Harmless mole or potential melanoma? A new computer algorithm can make that diagnosis from photos as accurately accredited dermatologists.
The system, developed by Andre Esteva from Stanford University in the US and his colleagues and published in Nature, has the potential to support, simplify and extend the reach of skin disease diagnostics beyond the confines of hospitals and medical clinics.
This is particularly important for more lethal forms of skin cancer such as melanoma, in which early detection is critical to survival rate. The estimated five-year survival rate for melanoma patients drops from more than 99% when detected in its earliest stages to about 14% if detected in its latest stages.
But while less threatening forms of skin cancer such as basal cell carcinoma and squamous cell carcinoma are relatively easy to visually identify, it is still difficult to pick out melanomas this way.
Pablo Fernandez-Peñas, a dermatologist at Westmead Hospital in Sydney, Australia, explains that this is because a number of variables go into melanoma diagnosis.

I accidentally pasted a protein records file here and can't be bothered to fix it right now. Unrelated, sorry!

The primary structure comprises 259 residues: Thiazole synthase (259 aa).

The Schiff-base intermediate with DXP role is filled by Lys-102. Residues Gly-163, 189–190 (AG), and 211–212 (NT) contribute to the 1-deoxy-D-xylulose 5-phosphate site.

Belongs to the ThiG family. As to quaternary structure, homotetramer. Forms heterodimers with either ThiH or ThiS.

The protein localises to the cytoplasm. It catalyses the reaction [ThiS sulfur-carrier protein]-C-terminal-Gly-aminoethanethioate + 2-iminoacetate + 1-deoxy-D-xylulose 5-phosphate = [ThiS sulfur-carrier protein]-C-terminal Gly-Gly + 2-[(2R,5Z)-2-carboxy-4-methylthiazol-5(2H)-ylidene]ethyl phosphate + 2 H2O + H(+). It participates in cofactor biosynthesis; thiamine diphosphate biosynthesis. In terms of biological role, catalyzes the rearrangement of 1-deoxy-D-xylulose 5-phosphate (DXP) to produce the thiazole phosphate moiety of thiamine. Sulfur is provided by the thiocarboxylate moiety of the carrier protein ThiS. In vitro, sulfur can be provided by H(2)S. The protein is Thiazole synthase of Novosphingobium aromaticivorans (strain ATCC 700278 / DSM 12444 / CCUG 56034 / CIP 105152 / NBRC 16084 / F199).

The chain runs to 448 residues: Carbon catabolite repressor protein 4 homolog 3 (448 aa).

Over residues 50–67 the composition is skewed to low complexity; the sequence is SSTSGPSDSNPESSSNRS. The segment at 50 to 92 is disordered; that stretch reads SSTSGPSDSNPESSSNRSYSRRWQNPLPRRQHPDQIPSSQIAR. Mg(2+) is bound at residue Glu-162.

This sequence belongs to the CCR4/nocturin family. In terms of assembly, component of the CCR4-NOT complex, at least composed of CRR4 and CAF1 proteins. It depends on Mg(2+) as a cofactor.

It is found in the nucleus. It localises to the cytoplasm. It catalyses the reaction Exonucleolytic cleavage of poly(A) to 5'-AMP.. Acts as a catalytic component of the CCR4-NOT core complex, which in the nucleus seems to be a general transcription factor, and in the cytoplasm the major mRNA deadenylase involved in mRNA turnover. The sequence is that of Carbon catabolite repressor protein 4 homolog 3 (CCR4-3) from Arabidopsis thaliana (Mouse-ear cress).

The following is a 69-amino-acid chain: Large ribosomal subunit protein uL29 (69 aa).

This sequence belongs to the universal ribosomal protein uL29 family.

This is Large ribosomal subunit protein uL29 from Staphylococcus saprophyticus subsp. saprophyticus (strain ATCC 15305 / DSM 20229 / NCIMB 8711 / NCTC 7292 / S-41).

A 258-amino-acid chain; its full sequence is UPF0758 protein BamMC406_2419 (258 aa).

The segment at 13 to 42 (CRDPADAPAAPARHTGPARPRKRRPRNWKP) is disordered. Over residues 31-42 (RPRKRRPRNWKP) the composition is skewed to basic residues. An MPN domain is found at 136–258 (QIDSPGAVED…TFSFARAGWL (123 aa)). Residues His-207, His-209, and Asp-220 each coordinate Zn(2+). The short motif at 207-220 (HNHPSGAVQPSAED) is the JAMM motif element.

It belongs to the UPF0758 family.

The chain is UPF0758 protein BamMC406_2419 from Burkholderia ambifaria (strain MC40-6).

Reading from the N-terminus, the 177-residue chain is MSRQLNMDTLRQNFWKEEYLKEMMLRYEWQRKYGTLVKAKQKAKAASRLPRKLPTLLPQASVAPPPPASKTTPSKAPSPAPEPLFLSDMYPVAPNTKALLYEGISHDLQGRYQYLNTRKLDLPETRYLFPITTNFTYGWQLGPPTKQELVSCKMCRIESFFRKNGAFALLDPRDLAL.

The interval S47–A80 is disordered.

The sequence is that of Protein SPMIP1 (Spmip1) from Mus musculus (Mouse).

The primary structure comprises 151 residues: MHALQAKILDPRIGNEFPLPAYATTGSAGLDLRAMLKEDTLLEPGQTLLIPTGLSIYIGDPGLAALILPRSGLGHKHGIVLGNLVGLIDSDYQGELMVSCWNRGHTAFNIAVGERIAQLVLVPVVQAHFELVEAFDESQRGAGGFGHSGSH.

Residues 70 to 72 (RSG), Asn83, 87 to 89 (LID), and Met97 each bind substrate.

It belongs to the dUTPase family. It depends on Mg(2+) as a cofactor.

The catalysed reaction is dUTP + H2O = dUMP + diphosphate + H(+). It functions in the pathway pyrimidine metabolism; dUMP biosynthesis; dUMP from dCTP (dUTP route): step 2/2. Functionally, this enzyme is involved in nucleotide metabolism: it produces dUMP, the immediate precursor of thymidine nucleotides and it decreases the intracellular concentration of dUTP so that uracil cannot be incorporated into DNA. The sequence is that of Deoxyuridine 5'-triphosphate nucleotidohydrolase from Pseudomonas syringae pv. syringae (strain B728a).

“For [the diagnosis of] melanoma we have to go through the ‘A, B, C, D, E’ criteria, which is very important.
“This includes whether the lesion is asymmetrical, has irregular borders, displays multiple colours, whether the diameter of the lesion is greater than six millimetres and if there has been any evolution”, such as changing colour, shape or size.
Of course, Fernandez-Peñas explains, even if skin cancer is suspected, a biopsy and histological tests must still be undertaken to confirm a diagnosis.
To help identify the more serious cases of skin cancer that require further testing from those that do not, scientists have tried to create automated classification systems.
But due to the immense variation in skin lesion appearance, developing a system that can determine whether one is cancerous or not has proved elusive.
To overcome this issue, Esteva and his team developed a convolutional neural network – a type of powerful machine-learning algorithm associated with artificial intelligence – that they trained by presenting it with a set of 129,450 images of 2,032 different skin diseases.
When they tested the algorithm by showing it biopsy-proved images of the most common and most lethal forms of skin cancer – malignant carcinomas and melanomas respectively – the researchers found its performance was on par with that of 21 certified dermatologists in the US.
While the algorithm still needs to be validated in a real-world clinical setting, Esteva and his team suggest the neural network could be turned into an app for mobile devices and provide low-cost and accessible primary diagnostic care.
Similar systems could conceivably be adopted for other fields such as ophthalmology, radiology and pathology.
For more, check out the video below.